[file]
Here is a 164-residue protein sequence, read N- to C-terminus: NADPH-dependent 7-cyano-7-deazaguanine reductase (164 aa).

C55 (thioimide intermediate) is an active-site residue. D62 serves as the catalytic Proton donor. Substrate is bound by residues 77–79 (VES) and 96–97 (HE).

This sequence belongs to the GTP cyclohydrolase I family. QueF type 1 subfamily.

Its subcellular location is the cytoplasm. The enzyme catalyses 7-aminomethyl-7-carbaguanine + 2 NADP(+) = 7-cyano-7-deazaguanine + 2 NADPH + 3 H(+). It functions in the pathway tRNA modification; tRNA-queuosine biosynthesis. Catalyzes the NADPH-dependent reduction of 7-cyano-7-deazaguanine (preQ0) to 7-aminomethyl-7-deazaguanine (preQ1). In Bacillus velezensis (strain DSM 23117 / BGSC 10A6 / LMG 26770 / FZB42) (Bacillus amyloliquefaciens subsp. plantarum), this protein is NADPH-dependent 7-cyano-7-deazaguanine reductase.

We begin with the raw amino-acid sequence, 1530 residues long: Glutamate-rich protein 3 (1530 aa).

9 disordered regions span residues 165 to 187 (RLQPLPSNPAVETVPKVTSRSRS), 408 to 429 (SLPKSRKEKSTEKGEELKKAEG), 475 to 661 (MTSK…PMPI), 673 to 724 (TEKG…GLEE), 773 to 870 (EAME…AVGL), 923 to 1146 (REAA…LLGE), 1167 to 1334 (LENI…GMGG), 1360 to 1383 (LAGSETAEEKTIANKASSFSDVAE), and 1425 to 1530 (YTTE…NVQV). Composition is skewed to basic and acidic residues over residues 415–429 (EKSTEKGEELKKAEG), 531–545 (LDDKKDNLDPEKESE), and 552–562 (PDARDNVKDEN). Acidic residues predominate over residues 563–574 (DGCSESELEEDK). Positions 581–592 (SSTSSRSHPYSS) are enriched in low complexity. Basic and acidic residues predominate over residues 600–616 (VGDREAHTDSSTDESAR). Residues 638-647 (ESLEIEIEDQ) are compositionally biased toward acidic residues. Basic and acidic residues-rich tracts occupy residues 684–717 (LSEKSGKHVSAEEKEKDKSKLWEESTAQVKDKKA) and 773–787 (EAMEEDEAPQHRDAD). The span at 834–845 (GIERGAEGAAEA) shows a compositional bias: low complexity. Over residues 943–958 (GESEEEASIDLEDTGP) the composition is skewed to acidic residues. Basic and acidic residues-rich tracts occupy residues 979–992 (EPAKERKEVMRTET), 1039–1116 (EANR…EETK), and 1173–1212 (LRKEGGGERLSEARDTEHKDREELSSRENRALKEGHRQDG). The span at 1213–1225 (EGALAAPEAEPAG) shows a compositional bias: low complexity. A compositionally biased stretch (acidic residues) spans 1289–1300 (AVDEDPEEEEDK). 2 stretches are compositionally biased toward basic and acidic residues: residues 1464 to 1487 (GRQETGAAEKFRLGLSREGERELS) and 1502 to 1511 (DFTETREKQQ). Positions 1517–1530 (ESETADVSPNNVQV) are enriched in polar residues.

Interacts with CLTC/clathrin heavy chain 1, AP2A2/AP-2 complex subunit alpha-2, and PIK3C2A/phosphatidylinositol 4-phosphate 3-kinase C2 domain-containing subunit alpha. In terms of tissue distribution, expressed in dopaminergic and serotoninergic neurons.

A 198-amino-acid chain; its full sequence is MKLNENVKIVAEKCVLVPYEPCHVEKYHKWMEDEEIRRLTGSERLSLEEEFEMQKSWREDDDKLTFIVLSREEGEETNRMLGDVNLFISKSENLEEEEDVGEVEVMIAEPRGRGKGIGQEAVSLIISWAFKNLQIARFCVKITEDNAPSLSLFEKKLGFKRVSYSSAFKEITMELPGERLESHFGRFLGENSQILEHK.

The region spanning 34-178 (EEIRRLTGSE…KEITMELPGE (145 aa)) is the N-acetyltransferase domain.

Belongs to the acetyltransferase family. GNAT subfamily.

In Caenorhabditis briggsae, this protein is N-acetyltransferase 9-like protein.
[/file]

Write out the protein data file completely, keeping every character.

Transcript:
Here is a 164-residue protein sequence, read N- to C-terminus: NADPH-dependent 7-cyano-7-deazaguanine reductase (164 aa).

C55 (thioimide intermediate) is an active-site residue. D62 serves as the catalytic Proton donor. Substrate is bound by residues 77–79 (VES) and 96–97 (HE).

This sequence belongs to the GTP cyclohydrolase I family. QueF type 1 subfamily.

Its subcellular location is the cytoplasm. The enzyme catalyses 7-aminomethyl-7-carbaguanine + 2 NADP(+) = 7-cyano-7-deazaguanine + 2 NADPH + 3 H(+). It functions in the pathway tRNA modification; tRNA-queuosine biosynthesis. Catalyzes the NADPH-dependent reduction of 7-cyano-7-deazaguanine (preQ0) to 7-aminomethyl-7-deazaguanine (preQ1). In Bacillus velezensis (strain DSM 23117 / BGSC 10A6 / LMG 26770 / FZB42) (Bacillus amyloliquefaciens subsp. plantarum), this protein is NADPH-dependent 7-cyano-7-deazaguanine reductase.

We begin with the raw amino-acid sequence, 1530 residues long: Glutamate-rich protein 3 (1530 aa).

9 disordered regions span residues 165 to 187 (RLQPLPSNPAVETVPKVTSRSRS), 408 to 429 (SLPKSRKEKSTEKGEELKKAEG), 475 to 661 (MTSK…PMPI), 673 to 724 (TEKG…GLEE), 773 to 870 (EAME…AVGL), 923 to 1146 (REAA…LLGE), 1167 to 1334 (LENI…GMGG), 1360 to 1383 (LAGSETAEEKTIANKASSFSDVAE), and 1425 to 1530 (YTTE…NVQV). Composition is skewed to basic and acidic residues over residues 415–429 (EKSTEKGEELKKAEG), 531–545 (LDDKKDNLDPEKESE), and 552–562 (PDARDNVKDEN). Acidic residues predominate over residues 563–574 (DGCSESELEEDK). Positions 581–592 (SSTSSRSHPYSS) are enriched in low complexity. Basic and acidic residues predominate over residues 600–616 (VGDREAHTDSSTDESAR). Residues 638-647 (ESLEIEIEDQ) are compositionally biased toward acidic residues. Basic and acidic residues-rich tracts occupy residues 684–717 (LSEKSGKHVSAEEKEKDKSKLWEESTAQVKDKKA) and 773–787 (EAMEEDEAPQHRDAD). The span at 834–845 (GIERGAEGAAEA) shows a compositional bias: low complexity. Over residues 943–958 (GESEEEASIDLEDTGP) the composition is skewed to acidic residues. Basic and acidic residues-rich tracts occupy residues 979–992 (EPAKERKEVMRTET), 1039–1116 (EANR…EETK), and 1173–1212 (LRKEGGGERLSEARDTEHKDREELSSRENRALKEGHRQDG). The span at 1213–1225 (EGALAAPEAEPAG) shows a compositional bias: low complexity. A compositionally biased stretch (acidic residues) spans 1289–1300 (AVDEDPEEEEDK). 2 stretches are compositionally biased toward basic and acidic residues: residues 1464 to 1487 (GRQETGAAEKFRLGLSREGERELS) and 1502 to 1511 (DFTETREKQQ). Positions 1517–1530 (ESETADVSPNNVQV) are enriched in polar residues.

Interacts with CLTC/clathrin heavy chain 1, AP2A2/AP-2 complex subunit alpha-2, and PIK3C2A/phosphatidylinositol 4-phosphate 3-kinase C2 domain-containing subunit alpha. In terms of tissue distribution, expressed in dopaminergic and serotoninergic neurons.

A 198-amino-acid chain; its full sequence is MKLNENVKIVAEKCVLVPYEPCHVEKYHKWMEDEEIRRLTGSERLSLEEEFEMQKSWREDDDKLTFIVLSREEGEETNRMLGDVNLFISKSENLEEEEDVGEVEVMIAEPRGRGKGIGQEAVSLIISWAFKNLQIARFCVKITEDNAPSLSLFEKKLGFKRVSYSSAFKEITMELPGERLESHFGRFLGENSQILEHK.

The region spanning 34-178 (EEIRRLTGSE…KEITMELPGE (145 aa)) is the N-acetyltransferase domain.

Belongs to the acetyltransferase family. GNAT subfamily.

In Caenorhabditis briggsae, this protein is N-acetyltransferase 9-like protein.